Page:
And I said “So you didn’t fear him?”

And he’s like “We didn’t fear him: no.”

So when I’m trying to present this as “there wasn’t a fear factor” that’s not really how the quote comes off. [Sam and Spath talked a bit about man-to-man versus cover 2. Upshot: the difference with Desmond King is cover 2 cornerbacks are facing the ball the whole play.]

[Hit THE JUMP for Victims of Glasgow and Wormley Anonymous, Glasgows, Guards, and Peppers]

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This Week's Obsession: Eyes on Spring

This Week's Obsession: Eyes on Spring Comment Count

Seth March 31st, 2016 at 12:59 PM

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[photo: Bryan Fuller.]

The Question:

What are you watching for in the Spring Game? What is there to learn?

The Responses:

David: Brian and Ace did a good job during the Podcast of pointing out some of the main things to watch for on Friday night. Here are some additional battles/guys that will grab my eyes:

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No no the one on the right. [Fuller]

Not De'Veon Smith running backs. At this point, we know who Smith is and what he can do. After him, there is quite a race happening. Isaac has been hyped a little, but he was last year, as well. Kareem Walker is a big recruit, but as of a couple weeks ago, he was still with the Maize group. Also, I guess Joe Hewlett has gotten some nice run.
Bobby Henderson at fullback. He's the only returning true fullback. They've moved a couple other guys (Hill and Poggi) back there, but I'm curious to see if Henderson will fend them off and be able to earn PT just because he will be more familiar with the position.

Dymonte Thomas and Tyree Kinnel at safety. Thomas blew up towards the end of 2015 and earned his spot on the field. He's a crazy athlete and a little more practice time could turn him into a dynamic deep safety. Tyree Kinnel is a guy I still wish they would have red-shirted, but he is also a guy to keep an eye on for not only next season but for the future. There's not a whole lot behind these guys. *We've seen Delano Hill before and mostly know what we'll get from him.

The rest of the tight ends. Jake Butt is YAY! There are also some interesting guys after him. Bunting, Wheatley, Jocz, and Gentry are all different kinds of players and each can create his own matchup problem. Seeing Wheatley slip out, Jocz block (ha), and Bunting/Gentry use their size against smaller DBs will be some things to keep an eye on that could get them on the field in the Fall...and very much diversify Michigan's tight end arsenal.

[Hit THE JUMP to find out who the coaches' thought their #3 overall player was at this time last year. Hint: he didn't play.]

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Neck Sharpies: The Don Brown Defensive Glossary: 4-3 Edition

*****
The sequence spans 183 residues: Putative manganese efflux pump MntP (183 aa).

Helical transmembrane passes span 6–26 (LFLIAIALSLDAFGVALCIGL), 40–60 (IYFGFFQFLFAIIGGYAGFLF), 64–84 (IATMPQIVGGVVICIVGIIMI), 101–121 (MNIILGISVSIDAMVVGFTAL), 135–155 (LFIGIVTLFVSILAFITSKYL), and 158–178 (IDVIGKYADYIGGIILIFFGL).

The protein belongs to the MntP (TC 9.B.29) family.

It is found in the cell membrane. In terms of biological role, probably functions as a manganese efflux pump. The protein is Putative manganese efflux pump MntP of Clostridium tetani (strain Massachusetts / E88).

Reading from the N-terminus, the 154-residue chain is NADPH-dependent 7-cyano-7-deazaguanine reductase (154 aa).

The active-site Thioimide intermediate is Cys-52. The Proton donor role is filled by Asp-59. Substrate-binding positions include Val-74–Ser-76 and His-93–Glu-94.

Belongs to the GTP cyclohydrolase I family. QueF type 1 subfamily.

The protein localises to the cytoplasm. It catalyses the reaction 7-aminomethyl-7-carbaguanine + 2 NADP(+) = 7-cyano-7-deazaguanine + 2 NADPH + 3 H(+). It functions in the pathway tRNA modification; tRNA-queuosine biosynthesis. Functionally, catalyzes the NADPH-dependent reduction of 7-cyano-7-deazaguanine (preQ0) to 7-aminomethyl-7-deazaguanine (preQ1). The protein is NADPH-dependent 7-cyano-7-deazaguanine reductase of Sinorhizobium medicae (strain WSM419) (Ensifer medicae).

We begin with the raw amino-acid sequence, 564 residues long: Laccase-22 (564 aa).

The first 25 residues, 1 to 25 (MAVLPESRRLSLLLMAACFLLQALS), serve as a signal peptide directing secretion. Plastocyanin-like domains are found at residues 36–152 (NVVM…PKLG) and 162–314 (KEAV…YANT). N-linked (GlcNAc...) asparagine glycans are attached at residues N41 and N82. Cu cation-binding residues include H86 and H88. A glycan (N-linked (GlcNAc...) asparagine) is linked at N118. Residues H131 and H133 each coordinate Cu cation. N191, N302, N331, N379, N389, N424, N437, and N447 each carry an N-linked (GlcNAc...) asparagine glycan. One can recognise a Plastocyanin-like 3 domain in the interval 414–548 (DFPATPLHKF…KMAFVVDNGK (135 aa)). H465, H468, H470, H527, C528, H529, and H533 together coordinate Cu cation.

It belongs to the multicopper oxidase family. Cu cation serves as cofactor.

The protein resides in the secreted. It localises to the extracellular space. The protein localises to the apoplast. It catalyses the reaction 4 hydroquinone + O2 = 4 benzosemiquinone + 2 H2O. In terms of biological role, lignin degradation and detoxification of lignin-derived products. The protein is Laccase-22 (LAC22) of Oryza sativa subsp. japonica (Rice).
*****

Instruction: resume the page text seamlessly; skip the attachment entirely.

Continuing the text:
Neck Sharpies: The Don Brown Defensive Glossary: 4-3 Edition Comment Count

Seth March 23rd, 2016 at 11:00 AM

[Huge thanks to Steve Sharik for getting a lot of this for me]

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He's got nickel down. Also Sam, Rover, Money, Jaguar, Tractor, Dog, Pup, Cat, Bandit, Greyhound, and Aardvark. Read on to find out which two of those are not actually Don Brown positions that Peppers will play. [Bryan Fuller]

We had some bona fide MGoDudes attend the coaching clinic and the open practice in Florida, and they've reported back with a wealth of information about the new Michigan defense.

Coach Steve Sharik is writing up a full feature on it for HTTV, and in the course of editing that we went through all of the standard (and some of the non-standard) positions and terminology. I thought that would be extremely valuable to those of us trying to parse the coachspeak all spring, and figure out exactly what position various Guys and Dudes and whatnot are playing.

This week I thought I'd tackle the 4-man fronts that Michigan will run as their base defense. Brown also has myriad 3-man fronts (whence Winovich) that I'll get into next week.

Here are the two basic 4-man, or as Brown calls 'em, "70" fronts: 71 and 72.

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These two alignments we'll see most of the time on standard downs, with personnel changing based on what the offense has in there. If you didn't spot the difference between 71 and 72, it's how the nose and end are aligned. In the first the nose is over the center (a 1-technique) and the end is in a 5-technique off the weakside OT. In 72 those guys have shifted over some, putting the nose over the guard (2-technique) so the end can split out wider. The first is stronger against inside runs, the second gives the end an easier path to pass rush or play a zone read.

And here are the base positions:

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Let's meet them.

[After the jump: What's an "A", what's the difference between a Sam, a Jaguar, and a Money, and what the hell is Peppers?]